Robot-assisted laparoscopic radical prostatectomy (RALP) is associated with improved perioperative parameters, such as less blood loss and shorter hospital stays, compared with open retropubic radical prostatectomy (RRP), but oncologic outcomes are similar, according to the findings of a recently published study.

The study, by Mehrdad Alemozaffar, MD, of Keck Medical Center at the University of Southern California in Los Angeles, and colleagues included 903 men diagnosed with prostate cancer (PCa) from 2000 to 2010 and underwent radical prostatectomy using RALP (282 patients) or RRP (621 patients). The study subjects were participants in the Health Professionals Follow-up Study (HPFS), a prospective study that enrolled 51,529 U.S. male health professionals in 1986.

In the current study, the median follow-up time was 2.4 years for the RALP group and 6.8 years for the RRP group.

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Among patients with low-risk and intermediate-risk disease, those who underwent RALP were significantly less likely than RRP patients to have a lymph node dissection (35.3% vs. 77.1% and 64.8% vs. 94.8%, respectively), Dr. Alemozaffar’s group reported online ahead of print in European Urology. RALP patients had significantly less blood loss (207 vs. 852.3 mL), were significantly less likely to receive a blood transfusion (4.3% vs. 30.3%), and had significantly shorter hospital stays (1.8 vs. 2.9 days).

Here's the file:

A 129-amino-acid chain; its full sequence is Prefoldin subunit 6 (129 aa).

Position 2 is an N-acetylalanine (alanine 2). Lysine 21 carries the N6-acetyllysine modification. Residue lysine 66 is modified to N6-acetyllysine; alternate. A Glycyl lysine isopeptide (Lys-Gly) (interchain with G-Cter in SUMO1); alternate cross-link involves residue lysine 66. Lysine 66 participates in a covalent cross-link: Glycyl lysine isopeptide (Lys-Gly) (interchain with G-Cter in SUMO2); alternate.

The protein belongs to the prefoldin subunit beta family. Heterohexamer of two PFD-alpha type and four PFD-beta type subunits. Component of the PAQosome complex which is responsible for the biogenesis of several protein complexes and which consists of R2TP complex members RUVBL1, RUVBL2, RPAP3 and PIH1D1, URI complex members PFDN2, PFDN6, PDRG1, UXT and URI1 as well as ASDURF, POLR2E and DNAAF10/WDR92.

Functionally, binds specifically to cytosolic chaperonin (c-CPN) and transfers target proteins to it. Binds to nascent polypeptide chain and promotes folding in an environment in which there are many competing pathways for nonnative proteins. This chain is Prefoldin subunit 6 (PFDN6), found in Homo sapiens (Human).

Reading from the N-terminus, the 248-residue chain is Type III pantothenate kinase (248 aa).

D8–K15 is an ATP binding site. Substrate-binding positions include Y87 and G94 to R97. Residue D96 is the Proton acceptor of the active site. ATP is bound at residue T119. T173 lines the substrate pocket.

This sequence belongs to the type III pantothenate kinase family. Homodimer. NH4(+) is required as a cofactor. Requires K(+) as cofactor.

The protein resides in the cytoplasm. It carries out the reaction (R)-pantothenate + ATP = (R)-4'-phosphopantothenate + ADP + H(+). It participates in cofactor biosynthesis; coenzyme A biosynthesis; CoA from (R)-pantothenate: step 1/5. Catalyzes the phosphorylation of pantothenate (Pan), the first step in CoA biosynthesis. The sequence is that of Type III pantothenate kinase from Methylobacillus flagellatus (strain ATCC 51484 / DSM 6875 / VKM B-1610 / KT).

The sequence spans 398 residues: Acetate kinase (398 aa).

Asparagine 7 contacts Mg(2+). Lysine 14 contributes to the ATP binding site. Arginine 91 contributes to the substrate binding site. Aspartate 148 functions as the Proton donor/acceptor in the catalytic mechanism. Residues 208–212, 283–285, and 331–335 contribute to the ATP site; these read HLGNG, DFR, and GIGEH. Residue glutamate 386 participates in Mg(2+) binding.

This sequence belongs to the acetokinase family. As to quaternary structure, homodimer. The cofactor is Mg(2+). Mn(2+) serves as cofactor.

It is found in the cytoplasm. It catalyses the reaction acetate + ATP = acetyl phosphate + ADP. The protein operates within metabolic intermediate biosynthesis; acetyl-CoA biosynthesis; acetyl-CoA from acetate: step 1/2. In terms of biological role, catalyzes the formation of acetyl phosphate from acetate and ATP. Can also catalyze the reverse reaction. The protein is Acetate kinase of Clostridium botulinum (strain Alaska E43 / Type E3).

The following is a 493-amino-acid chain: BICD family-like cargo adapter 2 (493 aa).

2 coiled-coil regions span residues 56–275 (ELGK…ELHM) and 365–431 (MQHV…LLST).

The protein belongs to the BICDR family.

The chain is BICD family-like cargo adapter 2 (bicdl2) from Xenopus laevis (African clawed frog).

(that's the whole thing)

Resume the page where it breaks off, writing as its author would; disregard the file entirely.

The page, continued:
The study demonstrated no significant between-group differences in 3- and 5-year recurrence-free survival (RFS) rates. Among men with at least 3 years of follow-up (493 in the RRP group and 99 in the RALP group), the 3-year RFS rates were 89.9% and 88.9% in the RRP and RALP groups, respectively. Among men with 5 or more years of follow-up (393 in the RRP group and 25 in the RALP group), the 5-year RFS rates were 84.7% and 88%, respectively.

The two groups also had similar proportions of patients with positive surgical margins and extracapsular extension and similar rates of various health-related quality of life outcomes, such as urinary incontinence, urinary obstruction, and sexual and bowel problems.

Data showed that the use of RALP increased during the study period, from 4.5% in 2003 to 85.2% in 2009.

“The strength of our population-based study is that all states within the United States were represented, allowing for a diverse cohort of patients treated by surgeons with varying experience and techniques,” the authors wrote.

The researchers cautioned, however, that their study needs to be interpreted with regard to its limitations. For example, the study was observational and limited to health professionals, who may have different access and knowledge regarding healthcare options and providers, thereby influencing RRP and RALP.